Food for the Soul
It must have been the visit to my hometown of San Francisco that has made me so nostalgic for “all things Italian.” I thought a lot about my parents who were my first “bring joy to the table” mentors. Both of them had a zest for life–my mom in a more out-there, big-laugh way, my dad in a quieter, more twinkly “it’s a beautiful life” way. And both were great cooks.
So this week, I’ve immersed myself in my Italian-American heritage. One night I made three cheese tortellini with pesto sauce, with cantuccini (small biscotti) and torrone for dessert. I also signed up for a newsletter from L’Italo-Americano Center and bought raffle tickets for a trip to Positano on the Amalfi Coast. I didn’t win, but someone did!
And I’ve just started reading a book called La Dolce Vita University: An Unconventional Guide to Italian Culture from A to Z by Carla Gambescia with Michael Stein. Right from her introduction, the author speaks to me when she says, “My earliest sense of myself was not just that I was a little girl but that I was Italian.” Her book is divided into chapters for the letters of the alphabet. I just finished the “A” chapter with its short discussions of topics such as Aperitivi, Arte, and “Arrangiarsi, the Art of ‘Making Do.’” I’m learning a lot and having fun doing it, and there’s more to come…as in “B” to “Z”.
Some of you may know that many years ago I created a family cookbook/memoirette called Con Gusto: Eating and Living the Italian-American Way. It contains family stories, photos of fabric collages based on family photos, and family recipes.
One of my favorite go-to recipes from that book is minestrone, a soup I prepare when I’m feeling a little low or when it’s cold and rainy (!) out. I’m including the recipe for you below. Buon Appetito!
And you? I’m curious…what do you like to prepare from your family’s culinary traditions that makes you happy, that feeds your soul?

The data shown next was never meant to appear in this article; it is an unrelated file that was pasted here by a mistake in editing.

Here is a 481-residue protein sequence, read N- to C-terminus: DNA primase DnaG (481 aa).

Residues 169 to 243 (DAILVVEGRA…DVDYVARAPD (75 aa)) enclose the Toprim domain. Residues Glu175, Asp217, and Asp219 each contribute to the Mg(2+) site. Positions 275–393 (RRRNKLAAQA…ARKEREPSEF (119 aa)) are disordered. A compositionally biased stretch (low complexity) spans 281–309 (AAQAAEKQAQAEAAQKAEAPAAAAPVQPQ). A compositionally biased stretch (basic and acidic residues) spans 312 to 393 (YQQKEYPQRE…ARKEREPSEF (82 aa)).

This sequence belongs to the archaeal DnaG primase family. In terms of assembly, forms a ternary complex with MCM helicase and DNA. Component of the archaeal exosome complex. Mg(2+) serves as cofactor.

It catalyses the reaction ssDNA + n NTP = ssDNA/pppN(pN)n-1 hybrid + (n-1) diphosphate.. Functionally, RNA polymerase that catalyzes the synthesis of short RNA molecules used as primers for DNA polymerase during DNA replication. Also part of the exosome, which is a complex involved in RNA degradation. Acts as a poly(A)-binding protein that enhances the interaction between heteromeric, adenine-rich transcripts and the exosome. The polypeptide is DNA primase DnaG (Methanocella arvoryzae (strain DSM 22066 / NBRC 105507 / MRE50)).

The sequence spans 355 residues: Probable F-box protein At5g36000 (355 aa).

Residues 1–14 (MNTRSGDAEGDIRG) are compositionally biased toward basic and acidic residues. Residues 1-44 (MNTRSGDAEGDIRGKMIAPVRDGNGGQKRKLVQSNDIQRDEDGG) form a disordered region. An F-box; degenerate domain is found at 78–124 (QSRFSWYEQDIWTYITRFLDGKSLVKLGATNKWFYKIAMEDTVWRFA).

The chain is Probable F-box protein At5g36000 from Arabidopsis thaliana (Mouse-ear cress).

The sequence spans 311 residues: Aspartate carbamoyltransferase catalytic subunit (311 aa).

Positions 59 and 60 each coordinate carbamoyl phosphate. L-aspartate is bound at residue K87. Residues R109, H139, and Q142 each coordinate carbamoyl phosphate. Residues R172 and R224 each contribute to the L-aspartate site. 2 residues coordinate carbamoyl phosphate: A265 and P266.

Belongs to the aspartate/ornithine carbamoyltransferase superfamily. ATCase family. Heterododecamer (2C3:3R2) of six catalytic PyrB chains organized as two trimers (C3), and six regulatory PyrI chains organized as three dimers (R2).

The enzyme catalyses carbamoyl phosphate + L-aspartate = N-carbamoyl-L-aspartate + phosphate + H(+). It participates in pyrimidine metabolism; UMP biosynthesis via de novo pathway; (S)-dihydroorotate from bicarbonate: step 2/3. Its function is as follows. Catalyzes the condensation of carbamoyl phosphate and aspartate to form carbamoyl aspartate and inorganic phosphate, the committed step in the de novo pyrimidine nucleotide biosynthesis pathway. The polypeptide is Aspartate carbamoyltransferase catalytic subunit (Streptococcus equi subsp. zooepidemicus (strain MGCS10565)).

1 ½ cups dried cranberry beans (sorted, cleaned, covered with water by 3 inches and soaked overnight) or 2-15 oz. cans of kidney (or pinto) beans
2 T. olive oil
1 large onion, chopped
2 cloves garlic, chopped
½ cup Italian parsley, chopped
5 leaves fresh basil, chopped; or 1 tablespoon, dried
1 bay leaf
1 ½ T. Italian herbs
1 T. dry rosemary, chopped
2 zucchini, 2 celery ribs, 2 carrots, 1 fennel bulb, 5 or 6 leaves of swiss chard. Plus 1 cup shredded white or red cabbage, 1 cubed potato, and l cup green beans cut into thirds
8 cups broth (vegetable, chicken or beef)
2 T. butter
3 T. tomato paste
4 small bite-size pieces of Parmesan rind*
4 oz. dry spaghetti, broken into thirds
8 oz. sliced cooked chicken sausage (optional)
2 T. pesto sauce (optional)
Grated Parmesan cheese
Salt and pepper, to taste
In a large soup pot, heat the olive oil on medium heat. Add the onion, garlic, parsley, herbs. Sauté until onions are soft. Add all the chopped vegetables and cook for 2-3 minutes. Add the beans and broth and bring to a boil. (If using canned beans, add them halfway into the cooking time.) Add the Parmesan rinds, butter and tomato paste. Simmer for at least an hour, or until beans are soft. Remove bay leaf.
Add the spaghetti and sausage (if desired), return to a slow boil and cook until the pasta is done.
To give the soup a Ligurian touch, just before serving, mix in the pesto sauce.
Top with Parmesan cheese and enjoy!
* Alert people to the chewy Parmesan rind they may find in their minestrone. (As a child, I always wanted to find that chewy treat in the bottom of my bowl; I still do.)